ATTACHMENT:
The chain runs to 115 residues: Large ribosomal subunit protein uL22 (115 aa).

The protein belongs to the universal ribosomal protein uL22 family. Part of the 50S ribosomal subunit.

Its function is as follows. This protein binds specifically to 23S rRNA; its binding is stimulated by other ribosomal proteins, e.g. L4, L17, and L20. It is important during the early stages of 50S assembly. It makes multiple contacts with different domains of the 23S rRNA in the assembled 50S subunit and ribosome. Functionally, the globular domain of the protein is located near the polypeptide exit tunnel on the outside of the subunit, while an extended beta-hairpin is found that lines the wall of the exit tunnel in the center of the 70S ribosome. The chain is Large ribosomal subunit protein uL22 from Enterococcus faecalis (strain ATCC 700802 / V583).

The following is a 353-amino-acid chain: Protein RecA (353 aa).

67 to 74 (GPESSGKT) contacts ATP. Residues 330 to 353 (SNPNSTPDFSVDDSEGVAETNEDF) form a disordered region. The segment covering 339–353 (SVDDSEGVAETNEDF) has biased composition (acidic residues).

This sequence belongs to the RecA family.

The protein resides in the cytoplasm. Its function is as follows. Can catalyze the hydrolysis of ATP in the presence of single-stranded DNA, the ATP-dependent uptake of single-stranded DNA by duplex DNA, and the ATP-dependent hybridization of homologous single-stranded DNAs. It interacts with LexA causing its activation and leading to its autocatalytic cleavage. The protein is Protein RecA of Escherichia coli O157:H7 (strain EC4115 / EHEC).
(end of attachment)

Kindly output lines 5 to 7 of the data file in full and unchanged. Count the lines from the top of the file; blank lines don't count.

67 to 74 (GPESSGKT) contacts ATP. Residues 330 to 353 (SNPNSTPDFSVDDSEGVAETNEDF) form a disordered region. The segment covering 339–353 (SVDDSEGVAETNEDF) has biased composition (acidic residues).

This sequence belongs to the RecA family.

The protein resides in the cytoplasm. Its function is as follows. Can catalyze the hydrolysis of ATP in the presence of single-stranded DNA, the ATP-dependent uptake of single-stranded DNA by duplex DNA, and the ATP-dependent hybridization of homologous single-stranded DNAs. It interacts with LexA causing its activation and leading to its autocatalytic cleavage. The protein is Protein RecA of Escherichia coli O157:H7 (strain EC4115 / EHEC).